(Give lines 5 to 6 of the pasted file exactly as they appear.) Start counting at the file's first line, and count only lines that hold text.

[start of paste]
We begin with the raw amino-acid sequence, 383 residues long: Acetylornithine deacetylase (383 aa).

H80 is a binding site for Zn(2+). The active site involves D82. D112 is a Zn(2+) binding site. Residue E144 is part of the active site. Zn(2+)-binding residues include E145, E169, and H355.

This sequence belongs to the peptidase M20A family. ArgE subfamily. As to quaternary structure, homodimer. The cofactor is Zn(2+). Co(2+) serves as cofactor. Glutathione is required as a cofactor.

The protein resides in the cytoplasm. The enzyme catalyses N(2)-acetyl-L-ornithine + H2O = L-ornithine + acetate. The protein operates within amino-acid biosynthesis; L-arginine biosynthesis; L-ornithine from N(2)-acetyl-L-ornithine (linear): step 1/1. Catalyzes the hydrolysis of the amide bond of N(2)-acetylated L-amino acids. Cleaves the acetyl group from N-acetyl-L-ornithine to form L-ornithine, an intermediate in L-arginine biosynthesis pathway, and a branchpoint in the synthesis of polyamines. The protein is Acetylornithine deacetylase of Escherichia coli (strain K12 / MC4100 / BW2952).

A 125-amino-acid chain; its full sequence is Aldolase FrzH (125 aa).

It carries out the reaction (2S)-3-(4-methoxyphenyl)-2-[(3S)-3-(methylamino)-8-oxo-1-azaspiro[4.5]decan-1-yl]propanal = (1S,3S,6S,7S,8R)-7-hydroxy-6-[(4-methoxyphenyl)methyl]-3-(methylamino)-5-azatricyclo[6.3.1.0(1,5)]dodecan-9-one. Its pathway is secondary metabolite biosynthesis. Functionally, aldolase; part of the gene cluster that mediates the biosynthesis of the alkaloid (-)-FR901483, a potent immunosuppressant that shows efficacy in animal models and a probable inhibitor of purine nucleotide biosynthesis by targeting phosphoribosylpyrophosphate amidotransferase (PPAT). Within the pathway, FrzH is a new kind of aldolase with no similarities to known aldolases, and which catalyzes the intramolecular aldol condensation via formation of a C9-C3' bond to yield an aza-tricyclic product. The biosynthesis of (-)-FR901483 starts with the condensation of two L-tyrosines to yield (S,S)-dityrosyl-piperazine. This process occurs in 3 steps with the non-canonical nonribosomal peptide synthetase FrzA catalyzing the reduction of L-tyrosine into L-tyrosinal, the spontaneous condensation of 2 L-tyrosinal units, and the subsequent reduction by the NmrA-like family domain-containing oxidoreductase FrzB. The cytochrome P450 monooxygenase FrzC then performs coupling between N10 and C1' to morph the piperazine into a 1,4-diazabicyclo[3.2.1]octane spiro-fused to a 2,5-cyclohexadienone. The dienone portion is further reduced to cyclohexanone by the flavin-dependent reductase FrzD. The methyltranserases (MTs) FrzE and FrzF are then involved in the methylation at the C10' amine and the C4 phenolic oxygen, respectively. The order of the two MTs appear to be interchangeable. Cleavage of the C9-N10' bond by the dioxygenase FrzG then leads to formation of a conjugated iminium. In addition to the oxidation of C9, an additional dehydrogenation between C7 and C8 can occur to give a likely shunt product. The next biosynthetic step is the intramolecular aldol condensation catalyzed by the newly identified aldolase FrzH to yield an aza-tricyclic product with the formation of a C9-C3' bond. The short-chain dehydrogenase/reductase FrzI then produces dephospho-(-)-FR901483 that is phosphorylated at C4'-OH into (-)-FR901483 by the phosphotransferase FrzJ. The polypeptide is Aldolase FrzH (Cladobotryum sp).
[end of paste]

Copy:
A 125-amino-acid chain; its full sequence is Aldolase FrzH (125 aa).

It carries out the reaction (2S)-3-(4-methoxyphenyl)-2-[(3S)-3-(methylamino)-8-oxo-1-azaspiro[4.5]decan-1-yl]propanal = (1S,3S,6S,7S,8R)-7-hydroxy-6-[(4-methoxyphenyl)methyl]-3-(methylamino)-5-azatricyclo[6.3.1.0(1,5)]dodecan-9-one. Its pathway is secondary metabolite biosynthesis. Functionally, aldolase; part of the gene cluster that mediates the biosynthesis of the alkaloid (-)-FR901483, a potent immunosuppressant that shows efficacy in animal models and a probable inhibitor of purine nucleotide biosynthesis by targeting phosphoribosylpyrophosphate amidotransferase (PPAT). Within the pathway, FrzH is a new kind of aldolase with no similarities to known aldolases, and which catalyzes the intramolecular aldol condensation via formation of a C9-C3' bond to yield an aza-tricyclic product. The biosynthesis of (-)-FR901483 starts with the condensation of two L-tyrosines to yield (S,S)-dityrosyl-piperazine. This process occurs in 3 steps with the non-canonical nonribosomal peptide synthetase FrzA catalyzing the reduction of L-tyrosine into L-tyrosinal, the spontaneous condensation of 2 L-tyrosinal units, and the subsequent reduction by the NmrA-like family domain-containing oxidoreductase FrzB. The cytochrome P450 monooxygenase FrzC then performs coupling between N10 and C1' to morph the piperazine into a 1,4-diazabicyclo[3.2.1]octane spiro-fused to a 2,5-cyclohexadienone. The dienone portion is further reduced to cyclohexanone by the flavin-dependent reductase FrzD. The methyltranserases (MTs) FrzE and FrzF are then involved in the methylation at the C10' amine and the C4 phenolic oxygen, respectively. The order of the two MTs appear to be interchangeable. Cleavage of the C9-N10' bond by the dioxygenase FrzG then leads to formation of a conjugated iminium. In addition to the oxidation of C9, an additional dehydrogenation between C7 and C8 can occur to give a likely shunt product. The next biosynthetic step is the intramolecular aldol condensation catalyzed by the newly identified aldolase FrzH to yield an aza-tricyclic product with the formation of a C9-C3' bond. The short-chain dehydrogenase/reductase FrzI then produces dephospho-(-)-FR901483 that is phosphorylated at C4'-OH into (-)-FR901483 by the phosphotransferase FrzJ. The polypeptide is Aldolase FrzH (Cladobotryum sp).